I am making a desktop application for Linux that interacts with some Ubuntu system files. As such, during the end-user's installation of my software, I need to generate a file in /etc/sudoers.d/ giving a number of scripts access to the system files without knowing the password. The user will input there password during the installation, but after that they shouldn't have to. During the installation, they will run give-sudo.sh which contains the following lines of Bash code:

echo '$USER ALL=(ALL) NOPASSWD: power_off.sh' >> /etc/sudoers.d/moss-priv
echo '$USER ALL=(ALL) NOPASSWD: reboot.sh' >> /etc/sudoers.d/moss-priv
echo '$USER ALL=(ALL) NOPASSWD: timeout_moss.sh' >> /etc/sudoers.d/moss-priv
echo '$USER ALL=(ALL) NOPASSWD: timeout_default.sh' >> /etc/sudoers.d/moss-priv
echo '$USER ALL=(ALL) NOPASSWD: set_next_os.sh' >> /etc/sudoers.d/moss-priv
echo '$USER ALL=(ALL) NOPASSWD: boot_os_1.sh' >> /etc/sudoers.d/moss-priv
echo '$USER ALL=(ALL) NOPASSWD: boot_os_2.sh' >> /etc/sudoers.d/moss-priv
echo '$USER ALL=(ALL) NOPASSWD: give_sudo.sh' >> /etc/sudoers.d/moss-priv

It is supposed to create a file called moss-priv, and append the lines necessary to make my scripts run without requiring a password. I have 8 scripts, so I append 8 lines of code. The echo commands work fine, moss-priv is generated and its contents read:

$USER ALL=(ALL) NOPASSWD: power_off.sh
$USER ALL=(ALL) NOPASSWD: timeout_moss.sh
$USER ALL=(ALL) NOPASSWD: timeout_default.sh
$USER ALL=(ALL) NOPASSWD: set_next_os.sh
$USER ALL=(ALL) NOPASSWD: boot_os_1.sh
$USER ALL=(ALL) NOPASSWD: boot_os_2.sh
$USER ALL=(ALL) NOPASSWD: give_sudo.sh

This is when the issue occurs. Instead of giving password-less sudo to the scripts, it prints a stack trace saying an error occurred at each line (1-8). Not only that, but if I try to call sudo for any reason, it says "authorization failed" and stack traces. As such, I completely lost sudo access and couldn't even go back to delete the file that was causing this issue. I ended up having to re-install the whole operating system just to get it back to normal.

Now that I have sudo back, I am ready to try it again as soon as I figure out what is wrong with the moss-priv file. I can't figure it out though, I think it looks good. Help?

I would be happy with a solution to this problem or a good alternative method.


\>>> /etc/sudoers.d/moss-priv: syntax error near line 1 <<<
\>>> /etc/sudoers.d/moss-priv: syntax error near line 2 <<<
\>>> /etc/sudoers.d/moss-priv: syntax error near line 3 <<<
\>>> /etc/sudoers.d/moss-priv: syntax error near line 4 <<<
\>>> /etc/sudoers.d/moss-priv: syntax error near line 5 <<<
\>>> /etc/sudoers.d/moss-priv: syntax error near line 6 <<<
\>>> /etc/sudoers.d/moss-priv: syntax error near line 7 <<<
\>>> /etc/sudoers.d/moss-priv: syntax error near line 8 <<<
\sudo: parse error in /etc/sudoers.d/moss-priv near line 1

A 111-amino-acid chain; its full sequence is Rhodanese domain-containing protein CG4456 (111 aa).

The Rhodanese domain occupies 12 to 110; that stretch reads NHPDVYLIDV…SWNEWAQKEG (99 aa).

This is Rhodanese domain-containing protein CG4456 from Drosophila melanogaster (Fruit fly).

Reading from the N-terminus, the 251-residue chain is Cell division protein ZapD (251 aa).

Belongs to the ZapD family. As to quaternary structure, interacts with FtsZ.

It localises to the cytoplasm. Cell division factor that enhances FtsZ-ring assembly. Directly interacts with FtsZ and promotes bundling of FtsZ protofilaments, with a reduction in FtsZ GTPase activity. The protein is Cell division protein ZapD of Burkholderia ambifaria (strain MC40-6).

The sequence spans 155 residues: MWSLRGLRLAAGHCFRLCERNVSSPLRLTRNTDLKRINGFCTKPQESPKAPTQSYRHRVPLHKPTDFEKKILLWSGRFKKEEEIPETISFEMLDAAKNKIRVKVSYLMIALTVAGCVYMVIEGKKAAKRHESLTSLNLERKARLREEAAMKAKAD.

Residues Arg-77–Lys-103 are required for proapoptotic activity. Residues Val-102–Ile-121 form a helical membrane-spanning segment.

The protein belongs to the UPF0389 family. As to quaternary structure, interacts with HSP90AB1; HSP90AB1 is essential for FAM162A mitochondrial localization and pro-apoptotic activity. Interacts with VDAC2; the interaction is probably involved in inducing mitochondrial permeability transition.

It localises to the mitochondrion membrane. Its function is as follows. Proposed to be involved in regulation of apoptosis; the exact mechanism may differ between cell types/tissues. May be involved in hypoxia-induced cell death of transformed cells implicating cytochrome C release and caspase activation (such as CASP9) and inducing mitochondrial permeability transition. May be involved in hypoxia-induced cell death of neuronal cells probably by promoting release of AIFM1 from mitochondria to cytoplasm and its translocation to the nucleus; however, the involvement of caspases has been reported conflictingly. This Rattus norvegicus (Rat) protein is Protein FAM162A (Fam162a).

\sudo: no valid sudoers sources found, quitting
\sudo: unable to initialize policy plugin1\\

UPDATE: Going off of the suggested fixes, I have a file give_sudo.sh:

echo "$SUDO_USER ALL=(ALL) NOPASSWD: /home/jeremiahdgage/Desktop/MOSS/power_off.sh" >> /etc/sudoers.d/moss-priv echo "$SUDO_USER ALL=(ALL) NOPASSWD: /home/jeremiahdgage/Desktop/MOSS/reboot.sh" >> /etc/sudoers.d/moss-priv echo "$SUDO_USER ALL=(ALL) NOPASSWD: /home/jeremiahdgage/Desktop/MOSS/timeout_moss.sh" >> /etc/sudoers.d/moss-priv echo "$SUDO_USER ALL=(ALL) NOPASSWD: /home/jeremiahdgage/Desktop/MOSS/timeout_default.sh" >> /etc/sudoers.d/moss-priv echo "$SUDO_USER ALL=(ALL) NOPASSWD: /home/jeremiahdgage/Desktop/MOSS/set_next_os.sh" >> /etc/sudoers.d/moss-priv echo "$SUDO_USER ALL=(ALL) NOPASSWD: /home/jeremiahdgage/Desktop/MOSS/boot_os_1.sh" >> /etc/sudoers.d/moss-priv echo "$SUDO_USER ALL=(ALL) NOPASSWD: /home/jeremiahdgage/Desktop/MOSS/boot_os_2.sh" >> /etc/sudoers.d/moss-priv echo "$SUDO_USER ALL=(ALL) NOPASSWD: /home/jeremiahdgage/Desktop/MOSS/give_sudo" >> /etc/sudoers.d/moss-priv

And one of the scripts, say timeout_moss.sh:

sudo sed -i 's/GRUB_HIDDEN_TIMEOUT=10/GRUB_HIDDEN_TIMEOUT=0.01/g' /etc/default/grub

When I run it, with bash timeout_moss.sh (when I am in the current directory) it still asks for my password... why?

  • 1
    For future reference: I think one can use Ubuntu installer as a live system ("Try Ubuntu" or so). From inside the live system it's possible to mount the disk and remove the troublesome file. This emergency solution should be faster than installing from scratch. – Kamil Maciorowski Feb 10 at 6:28
  • There is no sudo in bash timeout_moss.sh. The relevant line you added allows to run sudo ./timeout_moss.sh … (or equivalent with e.g. full path). Does it work? Neither sudo sed … nor sudo bash … matches. This is a separate issue. The original question was about parse errors and IMO it was solved. The new issue is different and if my comment is not enough then you should ask a new question (and rollback the current one to a form without the extra issue). From the new question you can link to this one to provide context, still the new one should be standalone. One issue – one question. – Kamil Maciorowski Feb 11 at 5:17